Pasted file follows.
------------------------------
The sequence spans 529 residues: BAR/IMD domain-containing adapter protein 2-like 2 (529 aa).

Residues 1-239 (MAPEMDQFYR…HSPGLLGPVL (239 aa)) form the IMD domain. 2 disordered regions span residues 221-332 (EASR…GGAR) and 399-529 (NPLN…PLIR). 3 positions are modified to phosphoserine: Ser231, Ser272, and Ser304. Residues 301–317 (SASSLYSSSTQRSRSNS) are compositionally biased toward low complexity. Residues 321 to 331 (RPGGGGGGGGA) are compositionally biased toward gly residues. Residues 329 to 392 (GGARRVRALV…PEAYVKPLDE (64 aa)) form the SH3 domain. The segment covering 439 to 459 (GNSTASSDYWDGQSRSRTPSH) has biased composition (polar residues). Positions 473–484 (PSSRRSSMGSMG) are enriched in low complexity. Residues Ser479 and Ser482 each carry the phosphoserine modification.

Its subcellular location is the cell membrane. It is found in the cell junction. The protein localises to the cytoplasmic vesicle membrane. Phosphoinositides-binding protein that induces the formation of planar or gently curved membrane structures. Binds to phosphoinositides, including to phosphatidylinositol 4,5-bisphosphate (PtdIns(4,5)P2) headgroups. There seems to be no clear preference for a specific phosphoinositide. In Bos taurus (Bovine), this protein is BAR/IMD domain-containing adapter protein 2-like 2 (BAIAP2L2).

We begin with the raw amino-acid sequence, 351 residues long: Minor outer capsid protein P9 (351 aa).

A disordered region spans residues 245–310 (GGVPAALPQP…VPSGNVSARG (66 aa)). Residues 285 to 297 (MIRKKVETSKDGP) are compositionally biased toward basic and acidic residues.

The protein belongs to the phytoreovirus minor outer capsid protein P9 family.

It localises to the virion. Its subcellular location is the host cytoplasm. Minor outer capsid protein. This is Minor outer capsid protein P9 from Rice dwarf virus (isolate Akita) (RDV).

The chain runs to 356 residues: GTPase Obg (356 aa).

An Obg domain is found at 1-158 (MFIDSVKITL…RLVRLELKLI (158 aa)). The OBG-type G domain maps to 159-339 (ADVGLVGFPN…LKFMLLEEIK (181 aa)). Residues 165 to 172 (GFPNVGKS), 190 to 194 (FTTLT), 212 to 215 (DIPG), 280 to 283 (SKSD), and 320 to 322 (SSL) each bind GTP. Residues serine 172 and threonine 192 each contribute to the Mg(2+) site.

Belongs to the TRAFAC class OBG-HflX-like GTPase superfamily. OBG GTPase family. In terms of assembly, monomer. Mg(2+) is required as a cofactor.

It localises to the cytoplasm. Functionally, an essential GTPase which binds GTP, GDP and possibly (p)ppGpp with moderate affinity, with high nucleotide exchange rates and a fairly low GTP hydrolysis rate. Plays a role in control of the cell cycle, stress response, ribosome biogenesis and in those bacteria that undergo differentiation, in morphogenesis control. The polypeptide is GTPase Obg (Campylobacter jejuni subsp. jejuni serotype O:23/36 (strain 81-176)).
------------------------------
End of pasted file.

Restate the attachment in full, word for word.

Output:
The sequence spans 529 residues: BAR/IMD domain-containing adapter protein 2-like 2 (529 aa).

Residues 1-239 (MAPEMDQFYR…HSPGLLGPVL (239 aa)) form the IMD domain. 2 disordered regions span residues 221-332 (EASR…GGAR) and 399-529 (NPLN…PLIR). 3 positions are modified to phosphoserine: Ser231, Ser272, and Ser304. Residues 301–317 (SASSLYSSSTQRSRSNS) are compositionally biased toward low complexity. Residues 321 to 331 (RPGGGGGGGGA) are compositionally biased toward gly residues. Residues 329 to 392 (GGARRVRALV…PEAYVKPLDE (64 aa)) form the SH3 domain. The segment covering 439 to 459 (GNSTASSDYWDGQSRSRTPSH) has biased composition (polar residues). Positions 473–484 (PSSRRSSMGSMG) are enriched in low complexity. Residues Ser479 and Ser482 each carry the phosphoserine modification.

Its subcellular location is the cell membrane. It is found in the cell junction. The protein localises to the cytoplasmic vesicle membrane. Phosphoinositides-binding protein that induces the formation of planar or gently curved membrane structures. Binds to phosphoinositides, including to phosphatidylinositol 4,5-bisphosphate (PtdIns(4,5)P2) headgroups. There seems to be no clear preference for a specific phosphoinositide. In Bos taurus (Bovine), this protein is BAR/IMD domain-containing adapter protein 2-like 2 (BAIAP2L2).

We begin with the raw amino-acid sequence, 351 residues long: Minor outer capsid protein P9 (351 aa).

A disordered region spans residues 245–310 (GGVPAALPQP…VPSGNVSARG (66 aa)). Residues 285 to 297 (MIRKKVETSKDGP) are compositionally biased toward basic and acidic residues.

The protein belongs to the phytoreovirus minor outer capsid protein P9 family.

It localises to the virion. Its subcellular location is the host cytoplasm. Minor outer capsid protein. This is Minor outer capsid protein P9 from Rice dwarf virus (isolate Akita) (RDV).

The chain runs to 356 residues: GTPase Obg (356 aa).

An Obg domain is found at 1-158 (MFIDSVKITL…RLVRLELKLI (158 aa)). The OBG-type G domain maps to 159-339 (ADVGLVGFPN…LKFMLLEEIK (181 aa)). Residues 165 to 172 (GFPNVGKS), 190 to 194 (FTTLT), 212 to 215 (DIPG), 280 to 283 (SKSD), and 320 to 322 (SSL) each bind GTP. Residues serine 172 and threonine 192 each contribute to the Mg(2+) site.

Belongs to the TRAFAC class OBG-HflX-like GTPase superfamily. OBG GTPase family. In terms of assembly, monomer. Mg(2+) is required as a cofactor.

It localises to the cytoplasm. Functionally, an essential GTPase which binds GTP, GDP and possibly (p)ppGpp with moderate affinity, with high nucleotide exchange rates and a fairly low GTP hydrolysis rate. Plays a role in control of the cell cycle, stress response, ribosome biogenesis and in those bacteria that undergo differentiation, in morphogenesis control. The polypeptide is GTPase Obg (Campylobacter jejuni subsp. jejuni serotype O:23/36 (strain 81-176)).